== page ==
So my disappointing long run the other day did turn out to be just a fluke… as I’d sort of thought it was even at the time. Yesterday I ran a perfect 10-miler that left me feeling entirely satisfied and ready to give myself some extra rest and a proper taper over the next ten days before the Whidbey Island race.
I spent some time after that run thinking about running and reflecting on the literal and metaphorical places I have been as a runner.
Off and on over the past few days I have mused quite a bit about the experience of running, about what it’s like to become a runner, to be a runner, and to discover strength, resiliency, courage, and happiness as a runner. I’ve been re-reading old blog posts (on this site and previous more private sites) from the period during and shortly after Kurt’s illness and death. I’m re-reading my words from that time because I’m working on a paper proposal for a conference… which may finally begin to lead in the direction of the book that I want to write about running through grief.
It hurts to look back and read words that screamed forth from my pain. But it’s also very heartening to see that I found sources of strength… and a big source of my strength was the fact that I somehow managed to get out there and run. One step at a time, one foot in front of the other.
There were plateaus and setbacks in my running ability and in my ability to hold my life together. There were times I thought I was going to rip my heart out of my chest. Then there were times when I knew that my heart and mind and legs were all strong and I was going to be able to put all the pieces back together.
Running has taught me — and continues to teach me — that anything is possible with determination and practice. I had to complete a PhD program at age 53 in order to finally convince myself that I am intellectually authentic. Learning to run since then has been something like a PhD program for the rest of me.
I’m tempted to say that coping with Kurt’s illness and death were the comprehensive exams for that second PhD, but I don’t want to contextualize or diminish that experience. I do wonder, however, if I’d have become such a dedicated runner if it weren’t for what happened to Kurt. Before his diagnosis, I hadn’t begun to challenge myself as a runner. I walked a lot. I worried about injuring myself. I never pushed myself hard to see how much more I could do. After his diagnosis I began to see running as something I could do to help myself — sometimes it was the only thing I could think of that I could do to help myself. It was the only thing that brought me any sort of respite.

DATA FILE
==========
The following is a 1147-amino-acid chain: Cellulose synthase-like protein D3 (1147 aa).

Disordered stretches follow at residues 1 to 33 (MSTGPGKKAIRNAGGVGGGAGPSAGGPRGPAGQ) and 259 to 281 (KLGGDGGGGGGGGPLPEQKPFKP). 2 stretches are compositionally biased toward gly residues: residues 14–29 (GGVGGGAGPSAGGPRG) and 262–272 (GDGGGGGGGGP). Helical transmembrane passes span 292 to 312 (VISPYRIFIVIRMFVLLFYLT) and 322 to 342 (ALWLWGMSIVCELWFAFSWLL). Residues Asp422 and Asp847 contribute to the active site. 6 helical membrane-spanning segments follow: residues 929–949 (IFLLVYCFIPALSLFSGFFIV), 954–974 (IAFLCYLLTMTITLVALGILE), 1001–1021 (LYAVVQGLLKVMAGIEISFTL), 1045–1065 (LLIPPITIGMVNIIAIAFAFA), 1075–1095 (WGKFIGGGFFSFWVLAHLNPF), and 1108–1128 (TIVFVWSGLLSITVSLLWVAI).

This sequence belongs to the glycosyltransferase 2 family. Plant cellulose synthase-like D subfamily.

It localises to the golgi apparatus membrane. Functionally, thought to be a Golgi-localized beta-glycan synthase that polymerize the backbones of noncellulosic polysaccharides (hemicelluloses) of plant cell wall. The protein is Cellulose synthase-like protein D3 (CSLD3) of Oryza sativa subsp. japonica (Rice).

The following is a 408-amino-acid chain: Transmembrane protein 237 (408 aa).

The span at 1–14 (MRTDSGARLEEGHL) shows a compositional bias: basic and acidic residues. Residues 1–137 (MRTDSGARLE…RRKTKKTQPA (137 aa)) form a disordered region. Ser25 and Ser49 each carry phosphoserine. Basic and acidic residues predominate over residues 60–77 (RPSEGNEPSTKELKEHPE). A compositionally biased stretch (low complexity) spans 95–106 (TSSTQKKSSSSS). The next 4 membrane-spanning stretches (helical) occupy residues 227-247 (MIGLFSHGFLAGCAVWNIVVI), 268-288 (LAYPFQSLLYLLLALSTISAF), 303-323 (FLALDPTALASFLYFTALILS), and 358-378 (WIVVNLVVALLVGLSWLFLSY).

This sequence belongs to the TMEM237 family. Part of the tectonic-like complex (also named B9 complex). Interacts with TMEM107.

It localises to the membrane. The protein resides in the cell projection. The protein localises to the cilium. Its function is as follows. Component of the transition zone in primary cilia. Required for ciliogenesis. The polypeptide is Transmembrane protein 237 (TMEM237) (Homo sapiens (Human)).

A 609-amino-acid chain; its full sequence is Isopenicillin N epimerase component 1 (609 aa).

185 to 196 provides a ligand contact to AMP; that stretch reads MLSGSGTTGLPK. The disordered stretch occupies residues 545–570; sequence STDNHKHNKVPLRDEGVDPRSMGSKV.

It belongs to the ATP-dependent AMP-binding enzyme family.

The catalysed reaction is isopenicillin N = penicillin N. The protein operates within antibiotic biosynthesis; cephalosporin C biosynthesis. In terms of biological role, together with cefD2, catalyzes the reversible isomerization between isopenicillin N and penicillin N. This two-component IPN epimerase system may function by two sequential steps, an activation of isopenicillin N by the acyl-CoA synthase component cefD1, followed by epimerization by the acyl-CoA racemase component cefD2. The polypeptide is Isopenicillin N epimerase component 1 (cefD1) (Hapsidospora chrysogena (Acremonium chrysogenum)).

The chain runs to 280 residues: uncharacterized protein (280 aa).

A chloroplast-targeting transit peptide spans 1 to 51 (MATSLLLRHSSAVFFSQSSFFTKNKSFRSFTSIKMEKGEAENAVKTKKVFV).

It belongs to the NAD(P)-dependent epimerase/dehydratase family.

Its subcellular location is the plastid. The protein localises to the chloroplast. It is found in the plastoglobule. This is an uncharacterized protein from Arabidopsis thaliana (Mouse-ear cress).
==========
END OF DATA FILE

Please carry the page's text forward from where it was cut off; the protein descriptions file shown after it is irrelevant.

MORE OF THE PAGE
After he died, running got me out of the house. It gave me a reason to get up in the morning. It gave me a reason to eat. It put things on my calendar.
Of course, it gave me places and times to cry.
And it gave me reasons to celebrate.
We all have our life challenges, and we all find our ways to cope.
By choosing to become and be a runner, I have found pride — satisfaction — peace — confidence — and a goodly measure of humility.
Life is short. Our days are numbered. How many steps we take, the places we go, the ways we choose to spend the time we have — these things are up to each of us to decide.
As for me, I’ve logged 250 running miles so far this year. That’s somewhere in the neighborhood of 550,000 steps just since January 1. They haven’t all been steps of sheer joy, but most of them have been pretty good. And they’re all steps in the right direction.
Slow and happy…
One step at a time!
After all the shouting and divisiveness of election season, I looked forward to my run this morning as a cleansing event. It ended up being exactly that, in a bigger way than I’d expected.
It started out as an ordinary enough run. The temperature was in the high 40s so I had on my new running gloves (with touch-screen-friendly fingertips for easy Garmin operation) and a hat. The sun was in and out of the clouds but the wind was calm, and I stayed comfy for the full 5 miles. I wasn’t going particularly fast, but that was okay because it gave me that much more time to think.